Refuse workers at Birmingham city council were on strike today (Friday June 30), as the council swings the axe on 121 waste collection jobs amid claims of ‘a bullying culture’ and financial incompetence.
Unite has accused the council of ‘playing fast-and-loose’ over the union’s genuine offer to engage in talks with the conciliation service, Acas.
The refuse workers, members of Unite, began their strike today at 10:45. This stoppage will be followed by a series of two hour stoppages commencing at 06:00 on: 3, 11, 19 and 27 July and 4 August.
There was also an overtime ban with workers adhering to their contracted hours (06.00 to 15.37), plus returning to depots for all lunch and tea breaks.
Unite regional officer Lynne Shakespeare said, “I have been offering talks under the auspices of Acas since 16 June. Yet, it was only yesterday that the council offered informal talks, having waited 13 days to respond to Unite’s genuine offer of substantive talks at Acas.
“It is for the Birmingham public to judge who is dragging their feet over seeking a solution to this dispute.
‘Fast and loose with members’ jobs’
“Our action starts as the council has played fast-and-loose with our members’ jobs. The blame for any missed collections rests squarely on the council’s weak shoulders. It has shown itself incapable of running the service, let alone capable of making any meaningful or positive changes to it.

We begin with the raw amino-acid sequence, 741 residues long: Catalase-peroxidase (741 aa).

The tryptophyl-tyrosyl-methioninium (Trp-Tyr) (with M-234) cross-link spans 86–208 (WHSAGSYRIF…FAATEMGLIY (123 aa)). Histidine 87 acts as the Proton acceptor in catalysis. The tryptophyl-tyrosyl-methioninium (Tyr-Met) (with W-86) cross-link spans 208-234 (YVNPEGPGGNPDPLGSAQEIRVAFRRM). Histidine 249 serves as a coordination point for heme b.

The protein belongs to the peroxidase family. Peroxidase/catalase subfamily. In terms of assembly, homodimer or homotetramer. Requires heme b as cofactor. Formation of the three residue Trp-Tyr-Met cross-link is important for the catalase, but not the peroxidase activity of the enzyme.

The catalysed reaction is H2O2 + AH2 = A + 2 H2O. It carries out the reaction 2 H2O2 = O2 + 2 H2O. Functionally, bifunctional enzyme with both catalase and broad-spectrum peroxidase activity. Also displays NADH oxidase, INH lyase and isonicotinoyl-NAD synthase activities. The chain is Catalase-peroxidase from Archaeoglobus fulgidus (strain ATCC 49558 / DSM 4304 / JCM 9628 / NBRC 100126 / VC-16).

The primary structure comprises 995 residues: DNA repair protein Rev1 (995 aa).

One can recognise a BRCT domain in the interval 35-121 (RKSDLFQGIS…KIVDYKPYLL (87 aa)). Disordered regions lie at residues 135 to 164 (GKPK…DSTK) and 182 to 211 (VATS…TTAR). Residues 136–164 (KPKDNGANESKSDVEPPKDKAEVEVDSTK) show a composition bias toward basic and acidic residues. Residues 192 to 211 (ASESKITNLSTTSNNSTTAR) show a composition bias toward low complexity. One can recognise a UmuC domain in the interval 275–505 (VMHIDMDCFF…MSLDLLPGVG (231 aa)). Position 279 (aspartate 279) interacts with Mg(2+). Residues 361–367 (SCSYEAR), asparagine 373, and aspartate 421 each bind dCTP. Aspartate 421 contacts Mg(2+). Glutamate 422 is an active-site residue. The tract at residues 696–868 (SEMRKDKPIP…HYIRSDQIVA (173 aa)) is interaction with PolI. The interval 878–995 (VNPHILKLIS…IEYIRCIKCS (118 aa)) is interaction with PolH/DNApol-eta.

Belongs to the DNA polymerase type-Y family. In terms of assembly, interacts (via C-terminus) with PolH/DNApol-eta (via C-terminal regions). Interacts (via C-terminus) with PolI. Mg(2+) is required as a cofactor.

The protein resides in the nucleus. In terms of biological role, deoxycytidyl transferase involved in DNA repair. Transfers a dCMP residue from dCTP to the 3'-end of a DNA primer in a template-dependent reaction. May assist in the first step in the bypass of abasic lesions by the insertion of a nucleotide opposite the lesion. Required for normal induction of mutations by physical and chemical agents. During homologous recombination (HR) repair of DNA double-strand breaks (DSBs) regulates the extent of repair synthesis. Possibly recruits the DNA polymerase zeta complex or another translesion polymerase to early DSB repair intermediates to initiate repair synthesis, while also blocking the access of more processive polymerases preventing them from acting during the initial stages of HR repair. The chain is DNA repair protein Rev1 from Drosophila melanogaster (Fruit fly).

“The 121 jobs the authority wishes to axe are safety critical for operation of the waste refuse service.
“We call on the council, once again, to enter into talks with Acas, otherwise this dispute is set to escalate in the weeks ahead.”
Unite has said that the overspend for the 2016/17 financial year, previously thought to be £9.7m, had been confirmed by a top council boss as rising to £11.9m contradicting the authority’s previous press statements that these cuts were due to budget cuts and austerity measures.
Unite members voted by 90 per cent for strike action over proposed job cuts to the city’s waste and refuse service and attempts by council bosses to tear up long standing agreements with the union covering staffing levels and working patterns. The workers also voted by 93 per cent for industrial action short of a strike.
The ballot results came on the same day as council bosses announced that they intended to make 121 waste collection staff redundant by the beginning of July which is about 20 per cent of the actual refuse collection squad.